Map traces UK's elemental signature
A 40-year quest to map Britain's geochemistry was celebrated on Tuesday.
Stream water and sediment samples were taken on the Isle of Wight to analyse the chemical elements that are present.
The results will be added to the more than 500,000 other samples gathered from across the UK by the British Geological Survey's G-BASE project.
G-BASE began as an effort to look for gold and copper deposits, but has since evolved into a giant database to help monitor environmental change.
"When it began, in Scotland, the thought was about finding new mineral deposits, but over time it has really become something more to do with environmental baselines," said BGS executive director Prof John Ludden.
"For example, we can now tell where the arsenic is, or where the radon gas is. This is not as a result of pollution; it's to do with the different rock types at different locations. But all these baselines now allow us to tell if changes occur," he told BBC News.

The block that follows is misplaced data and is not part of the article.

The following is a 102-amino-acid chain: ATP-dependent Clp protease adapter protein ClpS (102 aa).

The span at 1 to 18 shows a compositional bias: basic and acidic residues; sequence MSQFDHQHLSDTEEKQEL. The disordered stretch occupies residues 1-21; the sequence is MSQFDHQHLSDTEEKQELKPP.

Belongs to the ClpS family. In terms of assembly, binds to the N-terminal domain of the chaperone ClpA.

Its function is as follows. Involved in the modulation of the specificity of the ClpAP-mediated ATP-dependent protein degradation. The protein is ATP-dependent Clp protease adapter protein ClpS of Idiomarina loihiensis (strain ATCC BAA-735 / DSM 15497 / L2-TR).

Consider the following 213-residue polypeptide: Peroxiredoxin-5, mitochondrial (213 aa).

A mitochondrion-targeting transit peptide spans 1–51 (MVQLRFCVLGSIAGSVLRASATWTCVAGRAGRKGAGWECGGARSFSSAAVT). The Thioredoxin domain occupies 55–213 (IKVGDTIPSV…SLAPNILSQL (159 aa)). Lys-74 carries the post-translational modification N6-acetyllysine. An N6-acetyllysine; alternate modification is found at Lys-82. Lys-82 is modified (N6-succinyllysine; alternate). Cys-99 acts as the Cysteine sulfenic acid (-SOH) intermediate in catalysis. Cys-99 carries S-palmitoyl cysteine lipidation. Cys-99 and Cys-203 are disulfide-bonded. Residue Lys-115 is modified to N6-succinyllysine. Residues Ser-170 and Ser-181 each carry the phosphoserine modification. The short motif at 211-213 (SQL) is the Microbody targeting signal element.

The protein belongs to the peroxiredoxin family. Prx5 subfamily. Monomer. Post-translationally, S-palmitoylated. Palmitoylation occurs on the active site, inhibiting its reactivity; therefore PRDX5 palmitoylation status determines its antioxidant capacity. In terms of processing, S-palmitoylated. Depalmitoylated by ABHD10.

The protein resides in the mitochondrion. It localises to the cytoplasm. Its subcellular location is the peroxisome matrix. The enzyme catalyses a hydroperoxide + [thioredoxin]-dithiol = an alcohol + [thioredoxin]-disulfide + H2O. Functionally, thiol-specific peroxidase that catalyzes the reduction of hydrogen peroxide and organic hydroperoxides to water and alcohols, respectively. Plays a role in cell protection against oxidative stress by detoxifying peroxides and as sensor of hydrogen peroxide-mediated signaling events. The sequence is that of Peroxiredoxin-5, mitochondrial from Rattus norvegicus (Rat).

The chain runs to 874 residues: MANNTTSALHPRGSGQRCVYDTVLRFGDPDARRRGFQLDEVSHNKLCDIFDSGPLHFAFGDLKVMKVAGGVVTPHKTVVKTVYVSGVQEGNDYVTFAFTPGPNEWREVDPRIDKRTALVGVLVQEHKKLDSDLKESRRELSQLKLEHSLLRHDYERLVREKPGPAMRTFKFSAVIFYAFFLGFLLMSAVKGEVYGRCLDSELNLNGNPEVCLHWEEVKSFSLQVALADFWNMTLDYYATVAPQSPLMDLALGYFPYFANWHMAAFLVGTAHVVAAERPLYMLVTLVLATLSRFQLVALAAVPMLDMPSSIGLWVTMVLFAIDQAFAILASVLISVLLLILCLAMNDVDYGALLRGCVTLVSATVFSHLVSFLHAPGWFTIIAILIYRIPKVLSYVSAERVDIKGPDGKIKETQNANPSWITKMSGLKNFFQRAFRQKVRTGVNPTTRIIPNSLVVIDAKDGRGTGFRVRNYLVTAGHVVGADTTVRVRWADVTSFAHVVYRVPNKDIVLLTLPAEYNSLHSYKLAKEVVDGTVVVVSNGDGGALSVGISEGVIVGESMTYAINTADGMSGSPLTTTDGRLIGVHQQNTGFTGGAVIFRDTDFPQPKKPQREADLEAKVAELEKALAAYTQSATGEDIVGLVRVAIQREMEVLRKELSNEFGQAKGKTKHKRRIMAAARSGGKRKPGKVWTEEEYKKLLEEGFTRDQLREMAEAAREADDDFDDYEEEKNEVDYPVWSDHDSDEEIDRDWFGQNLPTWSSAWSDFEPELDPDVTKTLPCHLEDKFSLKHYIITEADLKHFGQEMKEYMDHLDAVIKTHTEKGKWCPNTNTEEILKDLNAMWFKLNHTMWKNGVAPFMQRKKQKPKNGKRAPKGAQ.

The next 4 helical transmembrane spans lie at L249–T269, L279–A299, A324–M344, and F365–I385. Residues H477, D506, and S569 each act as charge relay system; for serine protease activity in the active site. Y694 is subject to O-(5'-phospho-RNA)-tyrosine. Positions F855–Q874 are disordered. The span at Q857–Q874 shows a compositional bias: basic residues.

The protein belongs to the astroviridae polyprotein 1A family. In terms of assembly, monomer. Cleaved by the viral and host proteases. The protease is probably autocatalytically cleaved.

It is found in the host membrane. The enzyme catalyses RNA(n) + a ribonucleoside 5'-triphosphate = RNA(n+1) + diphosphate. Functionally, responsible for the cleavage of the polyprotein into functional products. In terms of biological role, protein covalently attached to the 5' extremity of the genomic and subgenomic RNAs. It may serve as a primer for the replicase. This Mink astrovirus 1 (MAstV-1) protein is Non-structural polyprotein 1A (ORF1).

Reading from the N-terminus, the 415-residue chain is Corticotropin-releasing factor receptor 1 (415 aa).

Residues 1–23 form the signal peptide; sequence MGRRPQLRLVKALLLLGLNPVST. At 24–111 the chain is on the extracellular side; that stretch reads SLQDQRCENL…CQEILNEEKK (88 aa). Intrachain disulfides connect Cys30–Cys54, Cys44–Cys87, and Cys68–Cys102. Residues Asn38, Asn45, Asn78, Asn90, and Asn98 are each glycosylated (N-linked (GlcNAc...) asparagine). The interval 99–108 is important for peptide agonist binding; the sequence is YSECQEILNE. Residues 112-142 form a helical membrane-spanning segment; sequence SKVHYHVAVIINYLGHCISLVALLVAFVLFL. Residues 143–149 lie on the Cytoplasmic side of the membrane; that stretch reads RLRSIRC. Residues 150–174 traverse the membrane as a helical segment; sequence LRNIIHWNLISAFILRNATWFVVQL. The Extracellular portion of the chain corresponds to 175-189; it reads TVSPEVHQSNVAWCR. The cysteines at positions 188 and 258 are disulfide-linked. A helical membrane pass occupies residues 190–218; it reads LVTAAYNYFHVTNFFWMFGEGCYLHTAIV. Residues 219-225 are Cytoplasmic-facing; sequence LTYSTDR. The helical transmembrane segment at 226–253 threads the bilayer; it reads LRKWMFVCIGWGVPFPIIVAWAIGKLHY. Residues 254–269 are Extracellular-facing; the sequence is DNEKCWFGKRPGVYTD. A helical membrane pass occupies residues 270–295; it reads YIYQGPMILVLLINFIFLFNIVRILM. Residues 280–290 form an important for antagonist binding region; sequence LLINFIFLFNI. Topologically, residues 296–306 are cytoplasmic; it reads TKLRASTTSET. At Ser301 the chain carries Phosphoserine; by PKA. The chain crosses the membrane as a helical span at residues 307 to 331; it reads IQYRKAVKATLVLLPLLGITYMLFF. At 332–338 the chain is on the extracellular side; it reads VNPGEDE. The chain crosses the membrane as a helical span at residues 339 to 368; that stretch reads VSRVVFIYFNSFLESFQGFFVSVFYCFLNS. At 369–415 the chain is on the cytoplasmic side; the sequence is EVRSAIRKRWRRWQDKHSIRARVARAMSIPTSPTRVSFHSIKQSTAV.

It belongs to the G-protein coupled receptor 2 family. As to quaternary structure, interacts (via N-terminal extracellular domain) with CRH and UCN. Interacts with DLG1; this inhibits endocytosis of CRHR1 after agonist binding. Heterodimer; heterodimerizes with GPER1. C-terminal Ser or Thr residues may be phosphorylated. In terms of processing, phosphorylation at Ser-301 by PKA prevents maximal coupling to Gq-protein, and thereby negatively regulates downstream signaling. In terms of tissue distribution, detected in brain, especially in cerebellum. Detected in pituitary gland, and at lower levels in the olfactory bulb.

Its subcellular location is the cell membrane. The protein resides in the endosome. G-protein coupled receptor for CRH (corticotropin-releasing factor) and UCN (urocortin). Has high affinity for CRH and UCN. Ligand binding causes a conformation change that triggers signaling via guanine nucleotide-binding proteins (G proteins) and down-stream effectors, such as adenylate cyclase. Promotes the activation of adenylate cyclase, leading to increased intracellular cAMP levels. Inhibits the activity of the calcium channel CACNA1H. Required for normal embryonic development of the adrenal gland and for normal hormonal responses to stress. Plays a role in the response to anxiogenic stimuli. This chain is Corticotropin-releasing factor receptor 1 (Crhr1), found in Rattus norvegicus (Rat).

Data from the Isle of Wight completes the project, and Prof Ludden was on-hand to help gather the ceremonial sample.
BGS staff and hundreds of volunteers have done similar work at 110,000 sites across Britain.
It involves capturing a small volume of water from a stream, scooping up some sediment from the bed, and taking some nearby soil plugs. Subsequent analysis in the laboratory will detail the precise chemistry of the samples.
G-BASE now has geochemical data across the UK land surface at an average spacing of one sample for every 1-2 sq km.
The project has helped identify new features of British geology. It also helped find the world class Foss Barites (barium sulphate deposits), which are used in drilling muds to prevent blowouts during oil and gas exploration.
In addition, G-BASE has become a useful tool for understanding the relationship between the landscape and the health of livestock, by revealing the mix of essential elements at different grazing locations.
"We now have this remarkable knowledge of the composition of the UK land surface," said BGS's Dr Jo Wragg.
"It's a unique and robust benchmark for measuring environmental change. Its uses range from telling us about potential mineral resources to helping inform polices and management of contaminated land."